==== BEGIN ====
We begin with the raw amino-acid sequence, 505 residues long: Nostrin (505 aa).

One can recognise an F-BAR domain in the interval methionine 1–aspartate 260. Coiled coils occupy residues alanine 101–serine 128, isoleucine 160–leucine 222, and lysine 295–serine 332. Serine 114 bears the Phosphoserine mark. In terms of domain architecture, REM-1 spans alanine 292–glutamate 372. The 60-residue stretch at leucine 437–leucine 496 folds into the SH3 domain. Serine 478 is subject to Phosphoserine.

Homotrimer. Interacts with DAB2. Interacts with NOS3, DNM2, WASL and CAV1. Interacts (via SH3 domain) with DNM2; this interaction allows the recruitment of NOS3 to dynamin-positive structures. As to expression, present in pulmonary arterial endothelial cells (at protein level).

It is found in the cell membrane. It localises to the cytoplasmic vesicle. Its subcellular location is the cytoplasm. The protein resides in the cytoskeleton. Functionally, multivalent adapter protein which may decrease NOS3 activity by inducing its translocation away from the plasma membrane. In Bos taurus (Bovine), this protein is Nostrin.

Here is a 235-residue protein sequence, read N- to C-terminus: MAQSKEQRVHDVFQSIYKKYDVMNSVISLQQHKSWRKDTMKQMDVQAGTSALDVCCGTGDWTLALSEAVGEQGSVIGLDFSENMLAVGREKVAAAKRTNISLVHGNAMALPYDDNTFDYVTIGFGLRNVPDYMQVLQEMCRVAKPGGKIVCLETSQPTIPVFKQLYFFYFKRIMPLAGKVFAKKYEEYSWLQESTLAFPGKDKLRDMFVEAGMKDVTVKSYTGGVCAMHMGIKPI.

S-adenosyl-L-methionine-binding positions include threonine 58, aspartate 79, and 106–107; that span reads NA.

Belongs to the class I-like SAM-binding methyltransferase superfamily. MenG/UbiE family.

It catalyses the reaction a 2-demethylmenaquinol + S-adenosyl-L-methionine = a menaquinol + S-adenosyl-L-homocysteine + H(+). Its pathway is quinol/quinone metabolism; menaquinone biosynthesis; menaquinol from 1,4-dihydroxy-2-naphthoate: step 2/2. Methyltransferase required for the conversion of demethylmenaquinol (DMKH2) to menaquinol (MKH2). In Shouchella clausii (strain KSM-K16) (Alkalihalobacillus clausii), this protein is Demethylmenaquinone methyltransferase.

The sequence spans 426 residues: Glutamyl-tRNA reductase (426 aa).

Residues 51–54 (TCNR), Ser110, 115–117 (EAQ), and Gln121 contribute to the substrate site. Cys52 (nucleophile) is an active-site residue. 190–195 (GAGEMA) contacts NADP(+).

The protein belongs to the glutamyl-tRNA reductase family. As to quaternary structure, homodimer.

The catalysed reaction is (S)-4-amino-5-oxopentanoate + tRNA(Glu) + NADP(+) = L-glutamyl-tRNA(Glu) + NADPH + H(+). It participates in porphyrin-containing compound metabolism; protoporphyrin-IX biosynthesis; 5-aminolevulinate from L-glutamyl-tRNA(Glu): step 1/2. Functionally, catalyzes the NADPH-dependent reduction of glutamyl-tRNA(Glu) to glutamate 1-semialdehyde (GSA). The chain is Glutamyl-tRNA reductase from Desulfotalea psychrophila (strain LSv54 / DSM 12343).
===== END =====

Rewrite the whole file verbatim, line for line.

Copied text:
We begin with the raw amino-acid sequence, 505 residues long: Nostrin (505 aa).

One can recognise an F-BAR domain in the interval methionine 1–aspartate 260. Coiled coils occupy residues alanine 101–serine 128, isoleucine 160–leucine 222, and lysine 295–serine 332. Serine 114 bears the Phosphoserine mark. In terms of domain architecture, REM-1 spans alanine 292–glutamate 372. The 60-residue stretch at leucine 437–leucine 496 folds into the SH3 domain. Serine 478 is subject to Phosphoserine.

Homotrimer. Interacts with DAB2. Interacts with NOS3, DNM2, WASL and CAV1. Interacts (via SH3 domain) with DNM2; this interaction allows the recruitment of NOS3 to dynamin-positive structures. As to expression, present in pulmonary arterial endothelial cells (at protein level).

It is found in the cell membrane. It localises to the cytoplasmic vesicle. Its subcellular location is the cytoplasm. The protein resides in the cytoskeleton. Functionally, multivalent adapter protein which may decrease NOS3 activity by inducing its translocation away from the plasma membrane. In Bos taurus (Bovine), this protein is Nostrin.

Here is a 235-residue protein sequence, read N- to C-terminus: MAQSKEQRVHDVFQSIYKKYDVMNSVISLQQHKSWRKDTMKQMDVQAGTSALDVCCGTGDWTLALSEAVGEQGSVIGLDFSENMLAVGREKVAAAKRTNISLVHGNAMALPYDDNTFDYVTIGFGLRNVPDYMQVLQEMCRVAKPGGKIVCLETSQPTIPVFKQLYFFYFKRIMPLAGKVFAKKYEEYSWLQESTLAFPGKDKLRDMFVEAGMKDVTVKSYTGGVCAMHMGIKPI.

S-adenosyl-L-methionine-binding positions include threonine 58, aspartate 79, and 106–107; that span reads NA.

Belongs to the class I-like SAM-binding methyltransferase superfamily. MenG/UbiE family.

It catalyses the reaction a 2-demethylmenaquinol + S-adenosyl-L-methionine = a menaquinol + S-adenosyl-L-homocysteine + H(+). Its pathway is quinol/quinone metabolism; menaquinone biosynthesis; menaquinol from 1,4-dihydroxy-2-naphthoate: step 2/2. Methyltransferase required for the conversion of demethylmenaquinol (DMKH2) to menaquinol (MKH2). In Shouchella clausii (strain KSM-K16) (Alkalihalobacillus clausii), this protein is Demethylmenaquinone methyltransferase.

The sequence spans 426 residues: Glutamyl-tRNA reductase (426 aa).

Residues 51–54 (TCNR), Ser110, 115–117 (EAQ), and Gln121 contribute to the substrate site. Cys52 (nucleophile) is an active-site residue. 190–195 (GAGEMA) contacts NADP(+).

The protein belongs to the glutamyl-tRNA reductase family. As to quaternary structure, homodimer.

The catalysed reaction is (S)-4-amino-5-oxopentanoate + tRNA(Glu) + NADP(+) = L-glutamyl-tRNA(Glu) + NADPH + H(+). It participates in porphyrin-containing compound metabolism; protoporphyrin-IX biosynthesis; 5-aminolevulinate from L-glutamyl-tRNA(Glu): step 1/2. Functionally, catalyzes the NADPH-dependent reduction of glutamyl-tRNA(Glu) to glutamate 1-semialdehyde (GSA). The chain is Glutamyl-tRNA reductase from Desulfotalea psychrophila (strain LSv54 / DSM 12343).